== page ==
Thousands of people were marching in the streets near Montparnasse train station in southern Paris on a recent Sunday afternoon. They were holding signs proclaiming their opposition to the “Darmanin law,” named after France’s interior minister. Other placards said, “Immigration is not a problem ― racism is.”
Right at the front of the group, a megaphone in hand, was Ahmada Siby.
The 33-year-old Malian arrived in France almost five years ago. Benefiting from a legal loophole, he has been using other people’s papers to work as a cleaner, a chambermaid and, lately, a dishwasher.
“Most of us undocumented immigrants are using this method, but it means we are paying social insurance fees and taxes without benefitting from services such as regular public healthcare like French citizens,” he told DW.
“President Emmanuel Macron’s government treats us as if we were nothing, although we’re doing all the dirty work ― at construction sites, including the ones for the Paris Olympics next summer, in restaurants and as cleaners,” he added.
That’s why Siby and others have banded together to protest the bill, which France’s government said is a compromise including left-wing and right-wing measures.
The draft law is set to be discussed in the National Assembly, France’s lower house of parliament, starting on Monday, December 11, 2023, and could enter into force early next year.
The final version of the immigration bill still needs to be pinned down, but some details are already known.
The new bill is likely to fast-track asylum procedures and shorten delays for appeals, make family reunifications more complicated and restrict the possibility of coming to France for medical treatment. Changes also include the option of deporting people who were younger than 13 when they came to France and deporting foreign parents whose children have French citizenship.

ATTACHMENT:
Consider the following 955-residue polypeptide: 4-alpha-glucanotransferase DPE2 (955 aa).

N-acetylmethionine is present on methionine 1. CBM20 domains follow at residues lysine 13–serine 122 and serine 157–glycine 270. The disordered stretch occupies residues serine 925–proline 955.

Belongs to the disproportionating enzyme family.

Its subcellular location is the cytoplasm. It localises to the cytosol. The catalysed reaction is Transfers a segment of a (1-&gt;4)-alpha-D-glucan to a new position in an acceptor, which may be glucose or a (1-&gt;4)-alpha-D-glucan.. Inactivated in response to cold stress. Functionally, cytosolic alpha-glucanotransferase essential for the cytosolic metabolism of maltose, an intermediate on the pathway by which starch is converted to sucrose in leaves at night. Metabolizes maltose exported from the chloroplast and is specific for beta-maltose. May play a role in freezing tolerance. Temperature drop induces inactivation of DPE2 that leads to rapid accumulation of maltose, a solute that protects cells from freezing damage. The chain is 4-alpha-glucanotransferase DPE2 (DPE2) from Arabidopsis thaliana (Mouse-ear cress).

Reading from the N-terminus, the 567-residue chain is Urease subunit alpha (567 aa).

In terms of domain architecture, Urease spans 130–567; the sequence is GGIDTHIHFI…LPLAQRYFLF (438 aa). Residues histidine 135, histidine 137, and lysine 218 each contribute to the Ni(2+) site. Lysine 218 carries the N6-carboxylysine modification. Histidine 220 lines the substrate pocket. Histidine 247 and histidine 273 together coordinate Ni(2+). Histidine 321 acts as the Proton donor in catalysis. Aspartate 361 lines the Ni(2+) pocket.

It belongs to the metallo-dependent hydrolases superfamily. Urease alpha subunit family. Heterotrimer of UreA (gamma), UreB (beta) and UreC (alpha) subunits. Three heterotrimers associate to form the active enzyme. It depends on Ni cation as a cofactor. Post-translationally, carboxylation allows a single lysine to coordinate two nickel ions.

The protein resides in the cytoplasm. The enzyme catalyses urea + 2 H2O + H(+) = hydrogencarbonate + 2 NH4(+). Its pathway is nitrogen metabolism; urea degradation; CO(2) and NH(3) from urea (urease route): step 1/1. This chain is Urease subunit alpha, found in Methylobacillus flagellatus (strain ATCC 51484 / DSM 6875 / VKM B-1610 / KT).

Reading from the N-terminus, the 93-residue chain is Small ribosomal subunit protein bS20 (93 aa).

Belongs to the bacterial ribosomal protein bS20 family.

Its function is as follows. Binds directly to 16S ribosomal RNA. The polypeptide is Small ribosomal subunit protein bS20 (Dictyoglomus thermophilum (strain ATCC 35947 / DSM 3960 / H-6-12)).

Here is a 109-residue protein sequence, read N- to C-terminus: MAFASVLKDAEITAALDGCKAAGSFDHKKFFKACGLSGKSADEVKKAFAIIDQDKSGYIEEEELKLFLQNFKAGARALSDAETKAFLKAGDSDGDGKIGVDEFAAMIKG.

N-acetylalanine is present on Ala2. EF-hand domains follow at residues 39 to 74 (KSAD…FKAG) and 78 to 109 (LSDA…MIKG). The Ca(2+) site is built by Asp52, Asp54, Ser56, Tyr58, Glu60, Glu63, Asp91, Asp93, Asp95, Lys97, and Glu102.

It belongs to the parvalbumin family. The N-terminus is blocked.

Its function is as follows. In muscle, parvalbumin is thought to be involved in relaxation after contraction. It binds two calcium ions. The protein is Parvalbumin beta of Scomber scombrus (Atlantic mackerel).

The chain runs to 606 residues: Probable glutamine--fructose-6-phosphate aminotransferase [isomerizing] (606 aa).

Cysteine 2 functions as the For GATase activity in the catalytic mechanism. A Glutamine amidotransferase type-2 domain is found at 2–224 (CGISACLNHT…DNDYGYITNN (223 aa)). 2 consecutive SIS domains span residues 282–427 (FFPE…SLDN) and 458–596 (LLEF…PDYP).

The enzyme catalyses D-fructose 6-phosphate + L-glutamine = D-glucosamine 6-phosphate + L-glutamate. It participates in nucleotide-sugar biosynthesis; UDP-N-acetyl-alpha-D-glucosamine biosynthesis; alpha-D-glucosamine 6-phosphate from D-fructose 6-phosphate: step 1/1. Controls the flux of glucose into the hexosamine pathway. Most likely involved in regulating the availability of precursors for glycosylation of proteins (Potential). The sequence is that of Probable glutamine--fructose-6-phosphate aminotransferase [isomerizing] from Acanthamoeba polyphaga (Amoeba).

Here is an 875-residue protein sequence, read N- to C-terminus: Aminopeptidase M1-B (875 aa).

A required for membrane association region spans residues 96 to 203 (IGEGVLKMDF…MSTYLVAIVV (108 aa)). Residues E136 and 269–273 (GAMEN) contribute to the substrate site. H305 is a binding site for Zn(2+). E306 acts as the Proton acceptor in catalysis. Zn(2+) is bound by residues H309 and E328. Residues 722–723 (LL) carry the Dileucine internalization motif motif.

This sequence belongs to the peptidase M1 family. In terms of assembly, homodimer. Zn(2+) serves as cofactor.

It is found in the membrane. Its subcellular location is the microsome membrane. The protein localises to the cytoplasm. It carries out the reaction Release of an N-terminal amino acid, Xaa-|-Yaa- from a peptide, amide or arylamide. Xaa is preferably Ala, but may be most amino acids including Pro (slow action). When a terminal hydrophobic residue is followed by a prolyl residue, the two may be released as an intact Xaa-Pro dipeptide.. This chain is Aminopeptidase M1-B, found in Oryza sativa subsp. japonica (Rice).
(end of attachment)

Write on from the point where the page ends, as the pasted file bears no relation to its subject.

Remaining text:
Paris was planning to create a one-year green card for people working in sectors with a labor shortage. But as it stands now, the decisions on these one-year permits are left up to local authorities.
French Interior Minister Gerald Darmanin brought the immigration reform bill into the Senate. But France’s upper house of parliament, which has a centre-right majority, recently considerably toughened the draft. And the government is expected to keep some of these changes to get the bill through the National Assembly. Macron’s Renaissance party and its allies don’t have an absolute majority there and need the conservative Republicans’ support.
Since a recent terror attack by a Russian immigrant on French teacher Dominique Bernard in the northern town of Arras, the government presents the law mostly as a safeguard against unwanted immigration and terrorism. Migrants, refugees and aid organizations are worried the new rules could lead to more stigmatization and discrimination.
Lisa Faron from Paris-based Cimade, an NGO providing support for refugees and migrants, is one of those who is deeply concerned.
“The government had promised a balanced bill, and yet, the new rules will almost exclusively restrict immigrants’ rights and make it more complicated for them to get legalized, which will result in even more undocumented migrants,” she told DW.
“France has voted through many immigration bills, but it feels like we are passing a new threshold of toughness with this one ― for example by making it easier to expel foreign parents of French children, which was beforehand only possible if they had committed serious crimes,” Faron added.